The nature of strategic competition in the Indo-Pacific demands a renewed approach to deterrence by the United States, Australia, and their allies and partners. Rather than posing a purely military challenge, the Chinese Communist Party’s use of grey zone coercion, geoeconomic leverage, emerging technologies, and nuclear modernisation presents a multi-domain threat to regional order. While deterrence must be calibrated for different domains, it provides an important lens for developing strategies to resist, deny, or punish coercion in an integrated way.

There is no common framework for Americans and Australians to engage in focused thinking about deterrence in the Indo-Pacific. While both allies have core interests in dissuading Beijing from employing force and coercion, they do not possess the kind of formal understandings about collective commitments, capabilities, risk thresholds, and resolve that are central to operationalising deterrence in other alliances. It may be necessary to strengthen alliance coordination and planning mechanisms over time.

The United States and Australia have distinct perspectives on the scope of deterrence. Whereas Washington views deterrence in a global context involving multiple powers, for Canberra, it is regional and primarily about China. Australia cannot independently deter Chinese coercion; but it can complicate Beijing’s risk calculus by supporting US deterrence efforts, building domestic and regional resilience, and fostering collective action in the Pacific and Southeast Asia.

There is a growing consensus that the United States and Australia need a more proactive strategy for deterring grey zone coercion. Given the asymmetry of interests at stake in many flashpoints, this may require threats of legitimate escalation to build credibility. Other elements of a new strategy should include clear red-lines, the resolve to accept risks, an integrated policy toolkit, a collective approach, and explicit threat narratives.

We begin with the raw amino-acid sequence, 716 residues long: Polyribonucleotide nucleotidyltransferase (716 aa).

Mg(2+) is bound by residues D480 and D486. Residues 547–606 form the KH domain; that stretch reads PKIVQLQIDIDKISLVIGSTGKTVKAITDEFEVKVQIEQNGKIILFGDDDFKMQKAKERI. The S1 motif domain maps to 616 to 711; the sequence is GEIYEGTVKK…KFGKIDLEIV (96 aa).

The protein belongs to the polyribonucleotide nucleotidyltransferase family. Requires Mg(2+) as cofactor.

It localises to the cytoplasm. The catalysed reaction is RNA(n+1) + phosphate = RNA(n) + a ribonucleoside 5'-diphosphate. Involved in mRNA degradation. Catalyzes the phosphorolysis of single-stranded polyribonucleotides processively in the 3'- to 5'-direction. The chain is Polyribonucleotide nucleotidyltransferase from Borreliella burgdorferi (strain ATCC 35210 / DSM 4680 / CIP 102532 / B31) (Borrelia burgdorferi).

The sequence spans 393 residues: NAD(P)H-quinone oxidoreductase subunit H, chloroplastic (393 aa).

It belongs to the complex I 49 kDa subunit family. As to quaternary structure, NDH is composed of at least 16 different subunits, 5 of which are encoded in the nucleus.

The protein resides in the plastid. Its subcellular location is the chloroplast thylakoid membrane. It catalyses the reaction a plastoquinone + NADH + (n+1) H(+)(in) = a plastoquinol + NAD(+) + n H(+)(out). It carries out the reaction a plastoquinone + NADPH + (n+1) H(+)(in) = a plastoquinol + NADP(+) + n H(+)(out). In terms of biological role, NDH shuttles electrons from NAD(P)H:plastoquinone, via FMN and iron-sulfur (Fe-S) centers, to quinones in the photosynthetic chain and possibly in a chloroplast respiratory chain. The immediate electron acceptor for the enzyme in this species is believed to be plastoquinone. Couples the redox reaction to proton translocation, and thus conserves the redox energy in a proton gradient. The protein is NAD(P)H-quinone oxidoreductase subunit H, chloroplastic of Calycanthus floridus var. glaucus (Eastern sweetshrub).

As the US-China regional balance of power evolves in favour of Beijing, Washington will need to work more closely with its allies to sustain conventional deterrence. The most urgent priority is to bolster the war-fighting capacity of forward-deployed forces to deny China a fait accompli victory in its near abroad — a task that is complicated by Beijing’s higher tolerance for risk in pursuing a regional sphere of influence. In time, the United States, Australia, and other close allies may need to consider aggregating military capabilities to preserve a favourable balance.

The Indo-Pacific nuclear order is entering a period of geopolitical and technological flux that will likely lead to more intense nuclear competition among regional states. If counter-force targeting becomes a central part of this competition — which is expected as new technologies like hypersonics come online — joint facilities such as Pine Gap will become more important within the alliance.

Retaining a competitive edge in new technologies is central to deterrence in a multi-domain competition. This is best achieved collectively. The United States, Australia and other close partners should continue to integrate and breakdown barriers between their technological and innovation industrial bases. Expanding the Defense Innovation Unit to likeminded partners such as Australia can help stretch limited resources and focus investments on technologies that directly address shared operational challenges.

Although networking among US allies and partners in the Indo-Pacific is an important development, optimising the network for deterrence remains a key challenge. Capable allies like Australia should focus on developing the military interoperability, shared resolve, and internal coordination required for credible deterrence. In working to build the capacity and resilience of smaller partners, it is vital to present a positive narrative and a wholistic vision for the region’s economic, environmental, and security future.

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